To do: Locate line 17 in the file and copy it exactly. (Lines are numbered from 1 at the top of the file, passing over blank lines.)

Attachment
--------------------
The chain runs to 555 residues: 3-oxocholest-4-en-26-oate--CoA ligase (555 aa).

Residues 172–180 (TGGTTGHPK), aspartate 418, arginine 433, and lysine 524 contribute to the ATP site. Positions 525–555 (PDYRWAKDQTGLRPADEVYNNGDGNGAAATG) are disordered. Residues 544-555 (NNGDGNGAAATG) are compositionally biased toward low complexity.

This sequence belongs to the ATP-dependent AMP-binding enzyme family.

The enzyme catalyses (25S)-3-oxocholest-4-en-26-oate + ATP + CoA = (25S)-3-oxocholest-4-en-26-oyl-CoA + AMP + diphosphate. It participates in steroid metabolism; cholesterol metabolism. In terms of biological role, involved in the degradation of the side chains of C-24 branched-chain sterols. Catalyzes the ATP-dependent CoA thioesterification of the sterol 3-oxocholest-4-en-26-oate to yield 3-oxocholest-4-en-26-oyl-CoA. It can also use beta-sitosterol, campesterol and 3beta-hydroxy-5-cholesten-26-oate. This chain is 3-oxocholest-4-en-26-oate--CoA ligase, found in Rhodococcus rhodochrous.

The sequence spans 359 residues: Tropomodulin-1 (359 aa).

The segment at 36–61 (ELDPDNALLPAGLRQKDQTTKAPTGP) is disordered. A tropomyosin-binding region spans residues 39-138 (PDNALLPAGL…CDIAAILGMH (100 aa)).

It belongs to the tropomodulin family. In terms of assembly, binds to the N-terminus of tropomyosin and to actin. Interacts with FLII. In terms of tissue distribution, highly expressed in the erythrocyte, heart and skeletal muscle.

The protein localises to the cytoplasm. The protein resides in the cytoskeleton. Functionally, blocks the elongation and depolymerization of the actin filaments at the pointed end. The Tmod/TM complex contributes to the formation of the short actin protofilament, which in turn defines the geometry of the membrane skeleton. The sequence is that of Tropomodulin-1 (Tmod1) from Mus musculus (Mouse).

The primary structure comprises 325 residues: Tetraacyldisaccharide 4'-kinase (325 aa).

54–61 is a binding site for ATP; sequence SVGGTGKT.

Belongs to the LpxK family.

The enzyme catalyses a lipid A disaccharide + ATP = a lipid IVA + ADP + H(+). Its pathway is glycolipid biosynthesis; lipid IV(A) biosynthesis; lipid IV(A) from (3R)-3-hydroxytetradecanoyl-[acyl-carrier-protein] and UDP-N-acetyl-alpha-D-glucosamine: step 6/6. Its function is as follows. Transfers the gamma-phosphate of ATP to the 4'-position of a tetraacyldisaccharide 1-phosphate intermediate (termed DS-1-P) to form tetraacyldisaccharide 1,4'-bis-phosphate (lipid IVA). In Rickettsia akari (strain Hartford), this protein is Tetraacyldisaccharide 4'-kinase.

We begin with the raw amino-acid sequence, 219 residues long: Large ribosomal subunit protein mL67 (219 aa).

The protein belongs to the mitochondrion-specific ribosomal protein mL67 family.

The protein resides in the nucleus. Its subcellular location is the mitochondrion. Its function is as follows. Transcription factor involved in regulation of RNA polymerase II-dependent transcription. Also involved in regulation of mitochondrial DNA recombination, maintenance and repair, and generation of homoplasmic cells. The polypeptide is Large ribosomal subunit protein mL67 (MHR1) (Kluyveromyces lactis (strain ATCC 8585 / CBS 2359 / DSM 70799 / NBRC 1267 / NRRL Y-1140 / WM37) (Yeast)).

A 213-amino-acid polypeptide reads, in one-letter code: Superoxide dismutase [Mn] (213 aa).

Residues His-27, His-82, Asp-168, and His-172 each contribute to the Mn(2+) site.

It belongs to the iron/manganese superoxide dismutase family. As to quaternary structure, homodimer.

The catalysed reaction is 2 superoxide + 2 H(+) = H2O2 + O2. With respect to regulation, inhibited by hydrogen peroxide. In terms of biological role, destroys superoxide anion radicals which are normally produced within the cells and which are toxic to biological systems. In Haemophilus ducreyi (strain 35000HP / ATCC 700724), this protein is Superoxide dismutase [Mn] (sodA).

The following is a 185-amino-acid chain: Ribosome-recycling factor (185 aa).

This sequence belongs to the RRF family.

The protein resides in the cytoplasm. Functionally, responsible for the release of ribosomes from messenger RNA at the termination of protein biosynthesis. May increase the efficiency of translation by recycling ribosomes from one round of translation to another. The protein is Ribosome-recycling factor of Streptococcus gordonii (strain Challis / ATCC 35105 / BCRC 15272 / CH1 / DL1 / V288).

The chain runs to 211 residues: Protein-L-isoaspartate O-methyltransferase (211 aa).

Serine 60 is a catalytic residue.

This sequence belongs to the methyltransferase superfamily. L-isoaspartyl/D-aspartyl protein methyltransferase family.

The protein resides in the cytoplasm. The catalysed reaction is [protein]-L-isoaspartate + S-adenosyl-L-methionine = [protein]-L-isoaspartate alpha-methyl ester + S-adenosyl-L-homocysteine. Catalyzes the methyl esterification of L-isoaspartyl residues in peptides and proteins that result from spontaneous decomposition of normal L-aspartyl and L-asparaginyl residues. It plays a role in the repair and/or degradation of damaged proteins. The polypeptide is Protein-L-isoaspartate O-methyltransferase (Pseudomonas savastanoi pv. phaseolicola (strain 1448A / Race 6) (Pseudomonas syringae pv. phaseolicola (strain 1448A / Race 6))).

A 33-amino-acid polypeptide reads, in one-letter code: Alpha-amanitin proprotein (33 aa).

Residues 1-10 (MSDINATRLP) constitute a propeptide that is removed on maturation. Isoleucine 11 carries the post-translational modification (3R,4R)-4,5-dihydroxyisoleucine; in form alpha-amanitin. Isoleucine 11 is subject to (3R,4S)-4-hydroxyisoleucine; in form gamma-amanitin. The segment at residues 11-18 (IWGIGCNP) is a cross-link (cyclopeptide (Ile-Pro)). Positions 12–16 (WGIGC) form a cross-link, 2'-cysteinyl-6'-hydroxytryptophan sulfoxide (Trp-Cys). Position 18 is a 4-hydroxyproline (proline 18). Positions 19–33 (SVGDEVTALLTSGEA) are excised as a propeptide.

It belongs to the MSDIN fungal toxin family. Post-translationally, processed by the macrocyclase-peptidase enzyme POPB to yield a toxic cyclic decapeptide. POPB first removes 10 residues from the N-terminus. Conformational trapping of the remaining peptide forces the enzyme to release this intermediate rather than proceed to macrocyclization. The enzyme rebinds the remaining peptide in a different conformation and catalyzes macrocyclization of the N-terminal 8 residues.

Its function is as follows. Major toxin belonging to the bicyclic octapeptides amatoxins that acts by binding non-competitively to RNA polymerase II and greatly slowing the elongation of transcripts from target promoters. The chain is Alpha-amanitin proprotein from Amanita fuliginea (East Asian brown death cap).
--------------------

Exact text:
Residues His-27, His-82, Asp-168, and His-172 each contribute to the Mn(2+) site.